The shift allowed the Virginia group to portray its package as nearly complete.

Driving the new estimates were assumptions more optimistic than those D.C. officials were using. Attendance estimates are crucial because they determine projections for admission and sales taxes at the stadium and for team revenue. A team with higher ticket sales also may pay its players and officials more, generating additional income tax revenue, too.

The Virginia group assumed 3.2 million fans, or nearly 40,000 a game, in the first year, with attendance declining to 2.8 million a year in five years.

"This is one of the larger markets in the country, and I think that a 2.8 million average is definitely viable given the size of the market," said Gabe Paul Jr., executive director of the Virginia Baseball Stadium Authority.

But Max Muhleman, president of IMG/Muhleman Marketing Inc., a sports consulting group, said the Virginia projection "certainly is optimistic."

Only four of 30 Major League teams reached 3.2 million fans last year, and only seven reached 2.8 million. Even the Baltimore Orioles, with a history of high attendance at Camden Yards, saw the total drop to 2.7 million in the fourth year of fielding mediocre teams.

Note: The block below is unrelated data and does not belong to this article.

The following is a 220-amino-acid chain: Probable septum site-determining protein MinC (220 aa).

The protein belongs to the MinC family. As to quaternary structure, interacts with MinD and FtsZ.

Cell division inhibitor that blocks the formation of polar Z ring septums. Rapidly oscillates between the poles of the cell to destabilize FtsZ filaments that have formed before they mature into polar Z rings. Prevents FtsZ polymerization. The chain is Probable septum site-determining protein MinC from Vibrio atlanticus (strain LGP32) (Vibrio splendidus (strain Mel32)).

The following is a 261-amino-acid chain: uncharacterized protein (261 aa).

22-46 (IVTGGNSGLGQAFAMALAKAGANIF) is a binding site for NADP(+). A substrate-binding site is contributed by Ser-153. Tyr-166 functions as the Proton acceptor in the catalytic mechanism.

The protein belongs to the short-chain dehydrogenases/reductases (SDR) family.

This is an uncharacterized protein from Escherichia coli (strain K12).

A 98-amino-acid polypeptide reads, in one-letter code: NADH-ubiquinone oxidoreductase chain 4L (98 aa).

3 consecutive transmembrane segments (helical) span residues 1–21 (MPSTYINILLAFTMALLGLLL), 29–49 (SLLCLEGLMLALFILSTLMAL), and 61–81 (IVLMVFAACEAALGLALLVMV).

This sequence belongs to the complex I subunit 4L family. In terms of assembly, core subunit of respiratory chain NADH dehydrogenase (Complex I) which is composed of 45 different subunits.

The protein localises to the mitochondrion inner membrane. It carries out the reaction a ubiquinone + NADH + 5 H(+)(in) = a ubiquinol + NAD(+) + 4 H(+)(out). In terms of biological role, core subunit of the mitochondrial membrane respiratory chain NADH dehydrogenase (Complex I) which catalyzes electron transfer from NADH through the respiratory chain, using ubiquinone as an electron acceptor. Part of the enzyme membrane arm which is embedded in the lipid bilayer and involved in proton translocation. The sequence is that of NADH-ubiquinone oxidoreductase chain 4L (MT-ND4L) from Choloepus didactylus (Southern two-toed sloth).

D.C. officials, by contrast, assumed 3.1 million fans in the first year and 2.4 million a year over the long term. The latter figure represents an average of 30,000 fans per game, compared with 34,568 for Virginia. The Virginia group also assumes an average ticket price of $26, compared with $22 for the D.C. group. The Major League average last year was $18.69.

Virginia officials say their construction borrowing would be issued by a state authority with bonding power, not the state itself. But Callahan acknowledged that the state might feel a "moral obligation" to rescue a Virginia bond before allowing it to default.

Major League Baseball cares little about the reliability of financial projections in stadium financing packages, said an official speaking on the condition of anonymity. Any shortfall would be the responsibility of the taxpayers who are paying the bill.

"It may make a difference for whoever's got to pay the bond eventually, but it doesn't make any difference to us," the baseball official said. "How they choose to believe . . . they can raise the revenues to service the debt and the bonds is really their problem, not ours."

Staff writer Timothy Dwyer contributed to this report.

Del. Vincent F. Callahan Jr. (R-Fairfax) said people from Virginia don't want to go to the District for a night game.Virginia's attendance projections are "definitely viable given the size of the market," said Gabe Paul Jr. of the Virginia Baseball Stadium Authority.